Chargrilled Cauliflower with Tomato, Dill and Capers

Reminder: Just one more day to take part in my Heritage Seed Potato Giveaway!

Grilled cauliflower salad

Yesterday on the Twitters there was some serious Yotam Ottolenghi worship happening. Sophie (Mostly Eating), Kathryn (Limes & Lycopene) and Helen (Fuss Free Flavours) were talking tofu and Master Chef, where sir Yotam recently made an appearance, further strengthening his position as veggie chef superstar.

I, too, having been digging Ottolenghi’s recipes for some time. I hate to be a total fan-girl, but the man is doing some really amazing stuff with vegetables. His dishes are inventive, flavoursome, satisfying, deeply flavoured… okay, maybe a bit of a faff to prepare at times, but altogether worth it. His food isn’t great because it’s vegetarian; it’s great because it’s simply good, real food that celebrates the ingredients and doesn’t cut corners.

(It’s interesting to note that Ottolenghi himself is NOT a vegetarian. I wonder, does it take an omnivore’s appreciation of food to truly celebrate vegetables?)

Back to planet Earth, I recently made the Chargrilled Cauliflower with Tomato, Dill and Capers from Ottolenghi: The Cookbook, which proved another Yotam creation that didn’t let me down. And unlike many recipes in this cookbook, this one didn’t take hours to prepare or any weird or overly expensive ingredients.

After making this (recipe below), I reckon “chargrilled” is my new favourite way to make cauliflower. But if you don’t have a grill pan, consider roasting it instead as Cowgirl Chef does.

Grilled cauliflower salad

Chargrilled cauliflower with tomato, dill and capers

Adapted from Ottolenghi: The Cookbook.


  • 2 Tbsp capers, drained and roughly chopped
  • 1 Tbsp wholegrain mustard
  • 2 garlic cloves, crushed
  • 2 Tbsp cider vinegar
  • 120ml olive oil
  • 1 small cauliflower, divided into florets
  • 1 Tbsp chopped dill
  • 50g baby spinach or rocket leaves
  • 20 cherry tomatoes, halves
  • salt and black pepper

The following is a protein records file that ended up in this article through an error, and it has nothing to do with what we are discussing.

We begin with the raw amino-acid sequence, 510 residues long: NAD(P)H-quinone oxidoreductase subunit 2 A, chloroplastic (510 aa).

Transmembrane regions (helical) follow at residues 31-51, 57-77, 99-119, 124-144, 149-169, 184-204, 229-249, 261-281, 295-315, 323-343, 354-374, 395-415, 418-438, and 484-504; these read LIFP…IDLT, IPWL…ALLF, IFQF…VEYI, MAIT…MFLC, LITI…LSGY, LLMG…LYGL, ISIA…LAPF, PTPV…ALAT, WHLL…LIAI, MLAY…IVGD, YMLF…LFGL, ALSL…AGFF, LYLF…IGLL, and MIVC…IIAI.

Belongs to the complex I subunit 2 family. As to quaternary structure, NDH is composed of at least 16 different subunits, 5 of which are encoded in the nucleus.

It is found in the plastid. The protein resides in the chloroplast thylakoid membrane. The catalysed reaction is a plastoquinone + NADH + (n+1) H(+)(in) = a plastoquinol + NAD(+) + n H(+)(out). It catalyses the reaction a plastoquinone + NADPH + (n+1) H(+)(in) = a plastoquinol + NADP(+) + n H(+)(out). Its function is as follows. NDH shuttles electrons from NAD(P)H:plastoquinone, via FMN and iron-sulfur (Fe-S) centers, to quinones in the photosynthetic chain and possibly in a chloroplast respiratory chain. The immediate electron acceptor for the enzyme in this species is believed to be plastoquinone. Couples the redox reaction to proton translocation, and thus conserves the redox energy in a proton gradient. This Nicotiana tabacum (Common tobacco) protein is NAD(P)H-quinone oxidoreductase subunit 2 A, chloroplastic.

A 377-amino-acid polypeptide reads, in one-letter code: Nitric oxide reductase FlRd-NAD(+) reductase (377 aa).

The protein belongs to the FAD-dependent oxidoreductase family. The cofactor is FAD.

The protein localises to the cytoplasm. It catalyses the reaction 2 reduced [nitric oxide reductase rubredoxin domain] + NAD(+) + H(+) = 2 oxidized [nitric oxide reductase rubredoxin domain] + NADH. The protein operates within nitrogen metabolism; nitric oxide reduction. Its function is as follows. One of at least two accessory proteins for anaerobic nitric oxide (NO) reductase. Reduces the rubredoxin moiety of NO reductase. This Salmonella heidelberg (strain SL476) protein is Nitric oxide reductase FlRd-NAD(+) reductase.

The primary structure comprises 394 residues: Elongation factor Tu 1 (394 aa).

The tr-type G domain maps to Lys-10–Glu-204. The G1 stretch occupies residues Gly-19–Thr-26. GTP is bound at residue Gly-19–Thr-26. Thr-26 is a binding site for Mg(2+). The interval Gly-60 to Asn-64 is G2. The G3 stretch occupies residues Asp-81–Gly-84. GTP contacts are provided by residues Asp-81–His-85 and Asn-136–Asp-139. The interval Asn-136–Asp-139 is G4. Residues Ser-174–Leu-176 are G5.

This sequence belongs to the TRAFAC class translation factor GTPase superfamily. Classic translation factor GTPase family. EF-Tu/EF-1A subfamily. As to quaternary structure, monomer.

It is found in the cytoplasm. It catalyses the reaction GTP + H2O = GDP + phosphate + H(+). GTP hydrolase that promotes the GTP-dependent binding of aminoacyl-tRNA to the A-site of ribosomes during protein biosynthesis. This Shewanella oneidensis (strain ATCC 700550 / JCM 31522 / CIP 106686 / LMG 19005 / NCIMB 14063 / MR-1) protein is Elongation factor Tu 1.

1. Make the dressing by hand or in a food processor or blender: mix toggether the capers, mustard, garlic, vinegar and some salt and pepper. Whisk vigorously or run the machine while adding half the oil in a slow trickle. You should end up with a thick, creamy dressing. Taste and adjust the seasoning if necessary.
  2. Add the cauliflower florets to a large pan of boiling salted water and simmer for 3 minutes only. Drain through a colander and run under cold tap water to stop the cooking. Leave to dry. Once dry, mix with the remaining olive oil and some salt and pepper.
  3. Place a ridged griddle pan over the highest heat and leave for 5 minutes to get really hot. Grill the cauliflower in batches, making sure they’re not cramped. Turn them as they grill until nicely charred. When done, transfer to a bowl While the cauliflower is still hot, toss with the dressing, followed by the dill, spinach and tomatoes.
  4. Check the seasoning before serving and add more salt and pepper if necessary. Serve warm, cold or at room temperature – it’s good all ways.

8 thoughts on “Chargrilled Cauliflower with Tomato, Dill and Capers

  1. kathryn

    Oh lovely, lovely Monica. I've never seen Ottolenghi in action, but I utterly admire his food. Some of his recipes are a bit faffy aren't they – a bit cheffy – but the ideas and flavours are just really, really good. I've roasted cauliflower on many occasion, but never thought to chargrill. Delicious stuff this.

  2. Choclette

    Sounds good. I shall have to try this, as although I love cauliflower cheese, it's nice to ring the changes. I think Ottolenghi is great, but his recipes are not generally the simplest so I don't actually make as many as I thought I would when I bought Plenty.

  3. Jes

    What beautiful cauliflower! I love how simple and elegant it is. Perfect for the cold springy weather we're having over here 🙂

  4. Mom

    Another way to prepare my favorite vegetable! This looks fabulous… love the colorful napkin and dark plate, too… 🙂

  5. Sophie

    It's nice to have some more company in my ottolenghi worship 🙂
    I must admit that I hadn't really noticed this recipe in the book but it does look tasty. Do you think it would work if you skipped the parboiling stage and just roasted the cauliflower? I'm all for using less pans

  6. Monica

    Sophie, the recipe doesn't stand out because there isn't a beautiful picture of it in the book! I think it would be great with roasted cauliflower. I'm all for less mess, and less steps, too!


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